The flare-up, first detected in the rural village of Ikoko Impenge in northwest Congo in April, was dealt with rapidly by World Health Organization and Congolese authorities, including the deployment of an experimental vaccine given to over 3,300 people.
Congo's health ministry on Wednesday announced the four new Ebola cases in Mangina, adding that at least 20 people have died from a hemorrhagic fever. The two outbreaks are not connected, the health ministry said.
Six samples were taken from hospitalised patients and sent to the National Institute of Biological Research in Kinshasa, the capital, for analysis. Travel into and out of the village has been blocked.
On July 24, Ilunga himself had declared the end to a 10-week outbreak that struck the northwestern Democratic Republic of Congo, claiming 33 lives and prompting worldwide concern. Those 54 Ebola cases included 33 deaths.
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"This new cluster is occurring in an environment, which is very different from where we were operating in the north-west, " said Dr Peter Salama, Deputy Director-General of the Emergency Preparedness and Response team at WHO. "This is an active conflict zone". That is more than twice as many as any other country.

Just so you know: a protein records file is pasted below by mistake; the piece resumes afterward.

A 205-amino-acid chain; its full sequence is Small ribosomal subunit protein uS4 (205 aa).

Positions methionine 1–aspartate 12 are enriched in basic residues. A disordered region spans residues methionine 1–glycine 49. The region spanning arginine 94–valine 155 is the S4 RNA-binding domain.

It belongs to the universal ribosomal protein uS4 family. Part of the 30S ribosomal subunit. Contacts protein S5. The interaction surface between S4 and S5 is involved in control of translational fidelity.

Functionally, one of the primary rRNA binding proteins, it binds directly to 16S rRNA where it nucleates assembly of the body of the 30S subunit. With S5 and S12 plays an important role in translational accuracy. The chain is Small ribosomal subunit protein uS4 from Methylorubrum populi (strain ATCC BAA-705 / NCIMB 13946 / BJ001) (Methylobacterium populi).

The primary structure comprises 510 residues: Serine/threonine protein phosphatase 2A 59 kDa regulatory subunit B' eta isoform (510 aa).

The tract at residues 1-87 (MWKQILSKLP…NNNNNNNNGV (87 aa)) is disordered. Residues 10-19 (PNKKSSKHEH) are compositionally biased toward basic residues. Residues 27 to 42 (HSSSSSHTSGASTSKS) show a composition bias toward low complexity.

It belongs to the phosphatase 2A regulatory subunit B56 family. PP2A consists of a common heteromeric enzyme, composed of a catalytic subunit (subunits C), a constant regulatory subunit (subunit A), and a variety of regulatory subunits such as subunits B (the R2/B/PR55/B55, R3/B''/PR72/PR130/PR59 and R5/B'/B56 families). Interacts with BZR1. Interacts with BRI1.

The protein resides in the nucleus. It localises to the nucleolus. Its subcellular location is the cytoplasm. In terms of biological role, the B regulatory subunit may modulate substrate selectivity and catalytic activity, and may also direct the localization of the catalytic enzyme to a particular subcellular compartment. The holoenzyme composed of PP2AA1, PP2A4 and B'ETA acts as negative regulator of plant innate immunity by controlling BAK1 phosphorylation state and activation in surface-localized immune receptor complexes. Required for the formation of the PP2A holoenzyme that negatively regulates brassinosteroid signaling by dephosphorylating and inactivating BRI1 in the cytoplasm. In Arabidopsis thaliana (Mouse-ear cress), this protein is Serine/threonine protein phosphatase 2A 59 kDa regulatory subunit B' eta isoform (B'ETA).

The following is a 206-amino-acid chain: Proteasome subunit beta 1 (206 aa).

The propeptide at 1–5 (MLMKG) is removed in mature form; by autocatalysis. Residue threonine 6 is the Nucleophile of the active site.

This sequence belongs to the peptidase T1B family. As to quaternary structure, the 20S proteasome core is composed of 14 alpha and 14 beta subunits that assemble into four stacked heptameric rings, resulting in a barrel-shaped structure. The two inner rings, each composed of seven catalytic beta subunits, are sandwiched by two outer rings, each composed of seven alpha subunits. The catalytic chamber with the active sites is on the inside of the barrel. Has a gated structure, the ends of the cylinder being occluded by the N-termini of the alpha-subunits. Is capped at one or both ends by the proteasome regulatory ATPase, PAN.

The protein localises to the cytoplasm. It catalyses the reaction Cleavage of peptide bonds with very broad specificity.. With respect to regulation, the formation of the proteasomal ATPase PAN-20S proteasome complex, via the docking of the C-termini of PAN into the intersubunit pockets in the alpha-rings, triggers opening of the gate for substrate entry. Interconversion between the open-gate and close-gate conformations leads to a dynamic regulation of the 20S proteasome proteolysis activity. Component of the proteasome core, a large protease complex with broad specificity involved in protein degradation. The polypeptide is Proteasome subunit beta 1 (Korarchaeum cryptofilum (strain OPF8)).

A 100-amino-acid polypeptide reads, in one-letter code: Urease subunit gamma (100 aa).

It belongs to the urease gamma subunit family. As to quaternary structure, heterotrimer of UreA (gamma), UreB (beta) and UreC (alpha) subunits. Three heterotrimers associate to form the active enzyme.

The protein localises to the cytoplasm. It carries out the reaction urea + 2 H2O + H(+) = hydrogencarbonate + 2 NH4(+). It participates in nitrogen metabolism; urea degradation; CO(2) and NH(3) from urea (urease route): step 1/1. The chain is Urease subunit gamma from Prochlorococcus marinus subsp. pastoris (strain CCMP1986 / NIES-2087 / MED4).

Rwanda is on a high alert following a fresh outbreak of the deadly Ebola disease in neighbouring Democratic Republic of Congo.
There is no specific treatment for Ebola, and the virus can be fatal in up to 90 percent of cases, depending on the strain.
This is the central African country's 10th outbreak since 1976, when the virus was discovered near the eponymous river in the north.
Ebola is believed to be spread over long distances by bats and can turn up in bush meat sold at food markets throughout Congo. A highly infective virus, it can be spread via contact with animals or the bodily fluids of the infected - including the dead. Beni has been the site of intense fighting in recent decades, and between 2014 and 2016, more than 800 people were killed in the area, many of them by machete.